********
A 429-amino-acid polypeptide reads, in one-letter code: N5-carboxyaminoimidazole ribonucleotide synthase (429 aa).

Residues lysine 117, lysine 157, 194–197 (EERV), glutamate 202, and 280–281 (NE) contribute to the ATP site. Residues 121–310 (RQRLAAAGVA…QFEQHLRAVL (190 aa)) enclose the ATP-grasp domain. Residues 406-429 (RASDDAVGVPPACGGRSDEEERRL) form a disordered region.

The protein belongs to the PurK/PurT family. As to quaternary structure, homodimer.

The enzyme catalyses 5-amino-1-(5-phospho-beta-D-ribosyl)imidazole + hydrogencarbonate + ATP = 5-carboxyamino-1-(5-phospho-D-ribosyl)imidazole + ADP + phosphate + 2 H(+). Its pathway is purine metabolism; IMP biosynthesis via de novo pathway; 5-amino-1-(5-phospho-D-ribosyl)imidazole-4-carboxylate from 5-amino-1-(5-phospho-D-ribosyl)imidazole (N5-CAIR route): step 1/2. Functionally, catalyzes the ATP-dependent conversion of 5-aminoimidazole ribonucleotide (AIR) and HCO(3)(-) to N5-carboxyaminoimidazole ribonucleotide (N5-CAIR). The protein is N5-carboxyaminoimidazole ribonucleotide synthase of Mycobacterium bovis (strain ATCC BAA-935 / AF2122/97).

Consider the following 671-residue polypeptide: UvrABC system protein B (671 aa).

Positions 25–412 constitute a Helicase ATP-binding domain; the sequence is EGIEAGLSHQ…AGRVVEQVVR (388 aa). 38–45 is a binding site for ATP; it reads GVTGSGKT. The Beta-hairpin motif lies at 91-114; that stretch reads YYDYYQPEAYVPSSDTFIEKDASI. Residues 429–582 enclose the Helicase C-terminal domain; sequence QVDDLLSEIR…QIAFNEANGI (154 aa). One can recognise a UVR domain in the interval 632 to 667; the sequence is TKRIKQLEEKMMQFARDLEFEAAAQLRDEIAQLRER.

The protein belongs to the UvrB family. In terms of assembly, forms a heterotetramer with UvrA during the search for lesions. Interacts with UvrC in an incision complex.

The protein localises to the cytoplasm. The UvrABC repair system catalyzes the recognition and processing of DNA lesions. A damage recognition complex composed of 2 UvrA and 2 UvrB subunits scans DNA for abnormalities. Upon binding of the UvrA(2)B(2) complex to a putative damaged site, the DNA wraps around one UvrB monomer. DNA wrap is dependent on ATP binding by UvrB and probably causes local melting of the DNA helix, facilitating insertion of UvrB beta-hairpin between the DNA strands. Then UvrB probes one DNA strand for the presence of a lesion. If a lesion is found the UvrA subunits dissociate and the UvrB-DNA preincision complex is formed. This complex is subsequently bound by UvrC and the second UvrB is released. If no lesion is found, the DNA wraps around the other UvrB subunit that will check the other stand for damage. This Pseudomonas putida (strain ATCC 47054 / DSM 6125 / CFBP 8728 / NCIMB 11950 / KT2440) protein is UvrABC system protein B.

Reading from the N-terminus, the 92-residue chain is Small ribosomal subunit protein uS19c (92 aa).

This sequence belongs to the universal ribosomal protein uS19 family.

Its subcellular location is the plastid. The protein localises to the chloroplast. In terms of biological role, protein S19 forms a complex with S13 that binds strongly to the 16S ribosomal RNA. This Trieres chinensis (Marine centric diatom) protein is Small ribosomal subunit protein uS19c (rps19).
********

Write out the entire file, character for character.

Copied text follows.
A 429-amino-acid polypeptide reads, in one-letter code: N5-carboxyaminoimidazole ribonucleotide synthase (429 aa).

Residues lysine 117, lysine 157, 194–197 (EERV), glutamate 202, and 280–281 (NE) contribute to the ATP site. Residues 121–310 (RQRLAAAGVA…QFEQHLRAVL (190 aa)) enclose the ATP-grasp domain. Residues 406-429 (RASDDAVGVPPACGGRSDEEERRL) form a disordered region.

The protein belongs to the PurK/PurT family. As to quaternary structure, homodimer.

The enzyme catalyses 5-amino-1-(5-phospho-beta-D-ribosyl)imidazole + hydrogencarbonate + ATP = 5-carboxyamino-1-(5-phospho-D-ribosyl)imidazole + ADP + phosphate + 2 H(+). Its pathway is purine metabolism; IMP biosynthesis via de novo pathway; 5-amino-1-(5-phospho-D-ribosyl)imidazole-4-carboxylate from 5-amino-1-(5-phospho-D-ribosyl)imidazole (N5-CAIR route): step 1/2. Functionally, catalyzes the ATP-dependent conversion of 5-aminoimidazole ribonucleotide (AIR) and HCO(3)(-) to N5-carboxyaminoimidazole ribonucleotide (N5-CAIR). The protein is N5-carboxyaminoimidazole ribonucleotide synthase of Mycobacterium bovis (strain ATCC BAA-935 / AF2122/97).

Consider the following 671-residue polypeptide: UvrABC system protein B (671 aa).

Positions 25–412 constitute a Helicase ATP-binding domain; the sequence is EGIEAGLSHQ…AGRVVEQVVR (388 aa). 38–45 is a binding site for ATP; it reads GVTGSGKT. The Beta-hairpin motif lies at 91-114; that stretch reads YYDYYQPEAYVPSSDTFIEKDASI. Residues 429–582 enclose the Helicase C-terminal domain; sequence QVDDLLSEIR…QIAFNEANGI (154 aa). One can recognise a UVR domain in the interval 632 to 667; the sequence is TKRIKQLEEKMMQFARDLEFEAAAQLRDEIAQLRER.

The protein belongs to the UvrB family. In terms of assembly, forms a heterotetramer with UvrA during the search for lesions. Interacts with UvrC in an incision complex.

The protein localises to the cytoplasm. The UvrABC repair system catalyzes the recognition and processing of DNA lesions. A damage recognition complex composed of 2 UvrA and 2 UvrB subunits scans DNA for abnormalities. Upon binding of the UvrA(2)B(2) complex to a putative damaged site, the DNA wraps around one UvrB monomer. DNA wrap is dependent on ATP binding by UvrB and probably causes local melting of the DNA helix, facilitating insertion of UvrB beta-hairpin between the DNA strands. Then UvrB probes one DNA strand for the presence of a lesion. If a lesion is found the UvrA subunits dissociate and the UvrB-DNA preincision complex is formed. This complex is subsequently bound by UvrC and the second UvrB is released. If no lesion is found, the DNA wraps around the other UvrB subunit that will check the other stand for damage. This Pseudomonas putida (strain ATCC 47054 / DSM 6125 / CFBP 8728 / NCIMB 11950 / KT2440) protein is UvrABC system protein B.

Reading from the N-terminus, the 92-residue chain is Small ribosomal subunit protein uS19c (92 aa).

This sequence belongs to the universal ribosomal protein uS19 family.

Its subcellular location is the plastid. The protein localises to the chloroplast. In terms of biological role, protein S19 forms a complex with S13 that binds strongly to the 16S ribosomal RNA. This Trieres chinensis (Marine centric diatom) protein is Small ribosomal subunit protein uS19c (rps19).